Figure 117 Total expenditure (less income) on criminal courts in 2010–11 (%)

Total expenditure (less income) on criminal courts in 2010–11 (%)

Note: Total=$714,368,233

  • Half of the total expenditure on criminal courts was spent on the Magistrate’s Court in 2010–11. This equates to $354m.
  • The Supreme courts accounted for 13 percent of the total expenditure ($92m), while the children’s courts cost $37m in 2010–11.

Source: Reference 21

Figure 118 shows the average expenditure per case lodgement in the criminal courts. The higher the level of court, the higher the cost associated with each criminal case lodgement. This is because more complex and lengthy cases are generally heard in the higher courts.

Figure 118 Average expenditure per criminal case lodgement by court, 2010–11 ($)

Average expenditure per criminal case lodgement by court, 2010–11 ($)

  • In 2010–11, there were a total of 705,134 lodgements in the Magistrates’ Court. On average, $501 was spent per lodgement.
  • While there were only 5,340 lodgements in Supreme courts, each cost an average of $17,349.

Source: Reference 21

Adult corrective services

Resources allocated for corrective services in Australia are divided into two broad categories—prisons and community corrections.

Total net expenditure on corrective services in Australia was approximately $3.6b in 2010–11; $3b (85%) for prisons, $442m (12%) for community corrections, and $84m (3%) for transport and escort services. This corresponds to $158 for every person in Australia, or $204 for every adult.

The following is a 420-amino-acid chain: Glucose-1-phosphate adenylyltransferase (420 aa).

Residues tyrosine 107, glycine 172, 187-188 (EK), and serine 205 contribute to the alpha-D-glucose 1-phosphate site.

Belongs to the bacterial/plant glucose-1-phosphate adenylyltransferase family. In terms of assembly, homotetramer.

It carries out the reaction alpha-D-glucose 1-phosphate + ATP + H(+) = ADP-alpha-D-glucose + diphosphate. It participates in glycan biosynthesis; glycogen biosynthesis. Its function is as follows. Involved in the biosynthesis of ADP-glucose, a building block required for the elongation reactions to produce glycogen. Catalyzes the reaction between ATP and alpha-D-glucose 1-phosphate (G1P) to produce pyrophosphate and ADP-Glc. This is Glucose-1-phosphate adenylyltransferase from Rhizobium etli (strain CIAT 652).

Source: References 2 and 21

Figure 119 Real recurrent expenditure on corrective services per head of adult population, 2009–10 to 2010–11 ($)

Real recurrent expenditure on corrective services per head of adult population, 2009–10 to 2010–11 ($)

  • Overall, spending on corrective services per head of the adult population increased in 2010–11 compared with the previous 12 months. Specifically, in Australia in 2010–11, $200 was spent per head of the adult population on corrective services compared with $194 in 2009–10.
  • Spending decreased in two of the eight states and territories. New South Wales spent two percent less on corrective services in 2010–11 ($210 down from $215 in 2009–10), while the Australian Capital Territory decreased spending by five percent ($191 down from $201).
  • The most significant spending increase in 2010–11 was in the Northern Territory, which increased by 17 percent from $578 per adult head in 2009–10 to $675.

Source: References 2 and 21

Figure 120 Corrective services expenditure per offender per day by jurisdiction, 2010–11 ($)

Corrective services expenditure per offender per day by jurisdiction, 2010–11 ($)

  • In Australia, in 2010–11, for every $1 spent on community corrections per offender per day, approximately $11 was spent on offenders in prisons. Over the year, approximately $78,840 was spent per prisoner in Australia compared with $7,300 per person in community corrections.
  • Community corrections cost an average of $10 per offender per day in Tasmania. This cost increased to $41 per offender per day in Western Australia.
  • The cost per prisoner per day in prison was highest in the Australian Capital Territory at $335. Similarly, it cost $323 per offender per day to keep an offender in prison in Tasmania.

Source: Reference 21